After an election night count showed one of four seat-seekers in the Washington State Legislature districts representing North Clark County leading as a Democrat, updated numbers show Republicans will continue to represent the area even after a drastic redrawing of district boundaries.
As of press deadline, three newcomers to the statehouse and one longtime serving lawmaker are poised to take the victory. All but one of the seats featured new candidates after last year’s redrawing of district boundaries left previous leaders out of their respective districts.
17th Legislative District
As of press deadline, Republican Kevin Waters held a solid lead over Democrat Terri Niles for the 17th Legislative District’s position one seat.
On Monday morning, Waters led with about 53.1% of the vote, while Niles had roughly 46.7%. Waters will replace current Republican Rep. Vicki Kraft, who was drawn out of the district last year and unsuccessfully ran for the state’s Third Congressional District.
For position two, incumbent Republican Paul Harris had a stronger lead in his race against Democrat Joe Kear. As of Monday morning, Harris had about 54.6% of the vote to Kear’s roughly 45.3%
Harris maintained a lead starting with the first count of ballots on Nov. 8. In a Nov. 10 interview, he said about two-thirds of voters in his redrawn constituency are new to him.
“It’s different in population and geographics, but I think the voting (preferences) is about the same,” Harris said.
In the past, the district included urban development both in and to the north of Vancouver city limits, but it now covers the east part of Clark County, and also includes Skamania County.
Although Skamania County is more Republican, areas like Camas balanced the voting demographic, which made it more like the previous makeup of the district. Harris said this played to his strengths as a lawmaker. First elected in 2010, he feels his track record appealed to voters.
“I’ve always done well in a ‘mixed bag’ area, to be quite frank. I’ve always listened to the people really well,” Harris said. “I think just being aware of the issues and listening to people is the most important thing.”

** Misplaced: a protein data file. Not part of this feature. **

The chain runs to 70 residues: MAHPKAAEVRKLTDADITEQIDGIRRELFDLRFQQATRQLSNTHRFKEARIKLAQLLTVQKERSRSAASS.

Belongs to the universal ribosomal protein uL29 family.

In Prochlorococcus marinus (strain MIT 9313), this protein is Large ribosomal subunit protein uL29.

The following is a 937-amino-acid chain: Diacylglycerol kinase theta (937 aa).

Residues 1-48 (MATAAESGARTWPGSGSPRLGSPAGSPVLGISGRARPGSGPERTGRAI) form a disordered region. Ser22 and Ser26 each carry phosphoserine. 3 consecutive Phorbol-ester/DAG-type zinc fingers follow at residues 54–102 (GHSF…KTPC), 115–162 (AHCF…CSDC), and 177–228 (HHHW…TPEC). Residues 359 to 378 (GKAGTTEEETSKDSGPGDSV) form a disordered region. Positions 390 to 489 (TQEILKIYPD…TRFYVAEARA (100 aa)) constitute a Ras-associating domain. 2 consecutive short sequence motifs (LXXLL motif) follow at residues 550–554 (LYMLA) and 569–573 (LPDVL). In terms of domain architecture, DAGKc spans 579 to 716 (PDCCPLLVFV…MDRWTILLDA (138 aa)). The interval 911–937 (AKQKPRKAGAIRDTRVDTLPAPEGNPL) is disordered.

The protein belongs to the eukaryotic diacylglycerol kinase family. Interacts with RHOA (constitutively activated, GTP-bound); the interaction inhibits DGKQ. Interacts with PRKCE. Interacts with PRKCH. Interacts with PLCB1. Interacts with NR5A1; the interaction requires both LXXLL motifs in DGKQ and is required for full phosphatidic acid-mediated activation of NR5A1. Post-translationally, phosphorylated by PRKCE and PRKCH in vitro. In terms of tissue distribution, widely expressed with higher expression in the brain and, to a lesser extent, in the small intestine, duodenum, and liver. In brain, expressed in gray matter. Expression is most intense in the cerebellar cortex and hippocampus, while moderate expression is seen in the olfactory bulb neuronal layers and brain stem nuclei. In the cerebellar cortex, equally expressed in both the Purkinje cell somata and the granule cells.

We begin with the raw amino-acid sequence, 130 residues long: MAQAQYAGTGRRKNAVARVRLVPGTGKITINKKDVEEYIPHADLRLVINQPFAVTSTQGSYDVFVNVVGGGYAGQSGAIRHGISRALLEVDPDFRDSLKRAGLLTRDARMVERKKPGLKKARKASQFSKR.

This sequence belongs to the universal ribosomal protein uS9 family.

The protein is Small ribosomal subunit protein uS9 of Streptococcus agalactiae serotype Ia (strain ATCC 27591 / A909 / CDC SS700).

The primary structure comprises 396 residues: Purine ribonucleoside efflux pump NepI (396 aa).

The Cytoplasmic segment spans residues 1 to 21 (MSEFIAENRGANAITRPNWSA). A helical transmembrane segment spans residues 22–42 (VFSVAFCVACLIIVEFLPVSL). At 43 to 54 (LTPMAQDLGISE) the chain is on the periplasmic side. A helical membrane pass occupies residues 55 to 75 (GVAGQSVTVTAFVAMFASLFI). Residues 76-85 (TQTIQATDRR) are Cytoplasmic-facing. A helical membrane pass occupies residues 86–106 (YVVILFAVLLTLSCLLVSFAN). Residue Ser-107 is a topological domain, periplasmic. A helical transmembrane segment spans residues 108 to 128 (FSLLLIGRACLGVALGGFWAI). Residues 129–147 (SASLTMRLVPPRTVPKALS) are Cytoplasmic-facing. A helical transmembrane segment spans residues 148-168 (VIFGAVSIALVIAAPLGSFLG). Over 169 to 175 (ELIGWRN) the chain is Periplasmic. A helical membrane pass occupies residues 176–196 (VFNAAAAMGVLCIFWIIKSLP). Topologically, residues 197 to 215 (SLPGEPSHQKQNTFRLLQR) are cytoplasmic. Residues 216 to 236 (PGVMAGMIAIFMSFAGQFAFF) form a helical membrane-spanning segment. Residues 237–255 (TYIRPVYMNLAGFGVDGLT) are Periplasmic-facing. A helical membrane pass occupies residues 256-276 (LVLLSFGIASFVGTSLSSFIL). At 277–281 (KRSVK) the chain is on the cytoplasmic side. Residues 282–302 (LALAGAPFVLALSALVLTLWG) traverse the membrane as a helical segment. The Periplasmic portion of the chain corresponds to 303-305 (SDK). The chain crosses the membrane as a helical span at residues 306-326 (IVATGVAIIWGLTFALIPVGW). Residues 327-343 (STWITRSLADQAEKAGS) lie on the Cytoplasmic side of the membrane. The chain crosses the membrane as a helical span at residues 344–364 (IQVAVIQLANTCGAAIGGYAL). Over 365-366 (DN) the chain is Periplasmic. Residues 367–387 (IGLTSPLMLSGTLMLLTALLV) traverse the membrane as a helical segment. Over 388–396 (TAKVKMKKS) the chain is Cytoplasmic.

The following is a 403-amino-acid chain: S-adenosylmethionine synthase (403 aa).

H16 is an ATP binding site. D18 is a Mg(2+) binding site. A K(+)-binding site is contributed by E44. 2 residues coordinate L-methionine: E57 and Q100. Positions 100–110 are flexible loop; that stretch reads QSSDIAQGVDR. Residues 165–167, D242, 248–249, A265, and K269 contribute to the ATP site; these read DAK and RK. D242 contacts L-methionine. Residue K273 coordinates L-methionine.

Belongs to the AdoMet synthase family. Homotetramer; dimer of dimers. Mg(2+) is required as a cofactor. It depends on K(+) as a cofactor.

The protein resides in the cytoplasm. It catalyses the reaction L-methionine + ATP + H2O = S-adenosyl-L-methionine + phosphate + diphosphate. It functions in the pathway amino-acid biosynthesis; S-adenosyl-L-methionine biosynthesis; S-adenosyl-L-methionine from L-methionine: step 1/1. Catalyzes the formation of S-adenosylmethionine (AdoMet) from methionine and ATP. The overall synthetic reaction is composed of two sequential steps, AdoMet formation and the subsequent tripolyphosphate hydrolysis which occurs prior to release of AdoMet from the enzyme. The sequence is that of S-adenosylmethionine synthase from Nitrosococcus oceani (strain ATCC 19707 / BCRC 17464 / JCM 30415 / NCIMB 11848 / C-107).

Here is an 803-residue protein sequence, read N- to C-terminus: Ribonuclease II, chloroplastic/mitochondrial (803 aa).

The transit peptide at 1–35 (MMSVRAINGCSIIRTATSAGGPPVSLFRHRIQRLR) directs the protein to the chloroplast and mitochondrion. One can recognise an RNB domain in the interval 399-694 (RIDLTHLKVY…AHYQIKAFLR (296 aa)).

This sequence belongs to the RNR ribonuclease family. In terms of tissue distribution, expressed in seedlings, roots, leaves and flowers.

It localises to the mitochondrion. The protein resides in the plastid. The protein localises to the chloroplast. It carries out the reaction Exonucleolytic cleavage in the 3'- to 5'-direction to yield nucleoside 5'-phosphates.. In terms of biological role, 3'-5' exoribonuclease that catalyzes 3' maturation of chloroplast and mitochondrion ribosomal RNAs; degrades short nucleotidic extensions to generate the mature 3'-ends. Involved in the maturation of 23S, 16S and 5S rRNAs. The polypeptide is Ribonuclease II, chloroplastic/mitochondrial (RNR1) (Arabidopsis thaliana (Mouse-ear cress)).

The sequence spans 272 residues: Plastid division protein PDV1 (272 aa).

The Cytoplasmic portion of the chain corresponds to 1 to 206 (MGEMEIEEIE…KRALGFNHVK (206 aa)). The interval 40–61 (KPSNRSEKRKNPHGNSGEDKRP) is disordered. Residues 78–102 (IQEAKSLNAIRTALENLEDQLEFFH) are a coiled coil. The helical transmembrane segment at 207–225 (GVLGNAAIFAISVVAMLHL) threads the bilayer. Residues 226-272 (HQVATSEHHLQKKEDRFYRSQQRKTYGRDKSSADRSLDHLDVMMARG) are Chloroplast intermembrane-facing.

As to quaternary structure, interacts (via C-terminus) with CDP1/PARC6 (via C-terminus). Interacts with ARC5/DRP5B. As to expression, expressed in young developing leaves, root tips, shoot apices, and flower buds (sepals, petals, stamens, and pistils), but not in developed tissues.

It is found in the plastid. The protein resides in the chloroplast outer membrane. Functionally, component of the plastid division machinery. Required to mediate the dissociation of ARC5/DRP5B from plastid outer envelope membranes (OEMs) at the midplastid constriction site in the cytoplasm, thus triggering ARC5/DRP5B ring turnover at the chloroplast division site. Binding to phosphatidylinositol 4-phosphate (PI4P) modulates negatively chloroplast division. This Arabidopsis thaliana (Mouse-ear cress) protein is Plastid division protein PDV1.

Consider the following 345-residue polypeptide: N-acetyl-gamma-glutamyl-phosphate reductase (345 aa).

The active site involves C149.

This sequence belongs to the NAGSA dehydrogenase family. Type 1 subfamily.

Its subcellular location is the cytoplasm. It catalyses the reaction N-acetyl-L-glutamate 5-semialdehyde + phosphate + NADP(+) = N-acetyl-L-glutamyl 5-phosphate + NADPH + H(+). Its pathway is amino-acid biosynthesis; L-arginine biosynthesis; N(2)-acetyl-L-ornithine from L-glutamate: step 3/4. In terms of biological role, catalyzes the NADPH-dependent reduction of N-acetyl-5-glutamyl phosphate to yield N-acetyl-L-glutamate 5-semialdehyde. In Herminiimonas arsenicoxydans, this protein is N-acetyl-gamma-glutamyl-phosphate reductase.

Harris said his focus for 2023 is reworking some of the recent law enforcement reform legislation and working on substance abuse treatment resources for incarcerated people.
“I think with the recent spike in inflation and in crime, both, we need to pay our officers more. We need to give them better training, but we need to give them the respect that they deserve. It’s a very difficult job,” Harris said.
More state resources for homelessness issues is another priority of his.
“We need to help these individuals. Having them camp is not compassionate,” Harris said. “We need to find facilities for them, get them the help that they need.”
Coming out of the COVID-19 pandemic, Harris said public health departments have been more prominent in the services they provide.
“I think we’ll see a reinforcement of public health” in the next session, Harris said.
18th Legislative District
Both seats for the state’s 18th Legislative District feature newcomers, though the district is set to remain Republican-controlled.
As of Monday morning, Republican Stephanie McClintock had about 52.4% of the vote, with Democrat John Zingale taking roughly 47.5%. Zingale initially led in the first count with about 50.7%, though the lead shifted in subsequent counts.
“I kind of prepared myself that I might be down in the first couple days,” McClintock said.
She noted a shift in what the top issues were during the campaign. When she first sought election to the seat, crime was the number one issue among would-be constituents. As the months went on that changed to a greater focus on inflation as prices for nearly everything increased.
McClintock said speaking on behalf of people like herself, with families feeling the strain of rising prices, is chief in her plan in Olympia.
“I want to just go and be an advocate, and I continue to push that message,” McClintock said.
Though she didn’t have a full game plan laid out as of Friday, given the uncertainty with tens of thousands of ballots left to count at that time, McClintock has a number of committees she would like to sit on. She works in public relations for a Portland-based grain export company, so she said agricultural concerns are among her top focuses for her in Olympia. The daughter of a retired law enforcement officer, public safety is another issue she’s paying attention to.
By press deadline, the district’s position two seat had Republican Greg Cheney with about 54.7% of the vote, against Democrat Duncan Camacho’s roughly 45.1%.
Cheney believes focusing on issues that mattered to a “broad swath of the community” led to his polling success. He mentioned the hike in gas tax planned for 2023 specifically.
“It doesn’t matter what your political views are, you’re going to be paying more at the pump come January,” Cheney said.
Cheney noted he hit the streets shortly after filing week as he went door to door on Memorial Day weekend.
“There is no better way to learn what your voters want than by simply standing at the doorstep and listening to them,” Cheney said.
Cheney said his team would analyze the election data “to see just how purple” the newly-drawn 18th Legislative District is. In the past, it sprawled across the east and north of Clark County, but it is now centrally located in the county and includes Battle Ground.
Cheney, an attorney by trade, said he is going to bring a small business-minded approach to Olympia, something his predecessor, fellow Republican Larry Hoff, was particularly focused on.
“I’m going to be focusing on helping small and medium (sized) businesses, particularly when we’re coming into a recession, helping them stay and thrive in our environment in this kind of economic uncertainty,” Cheney said.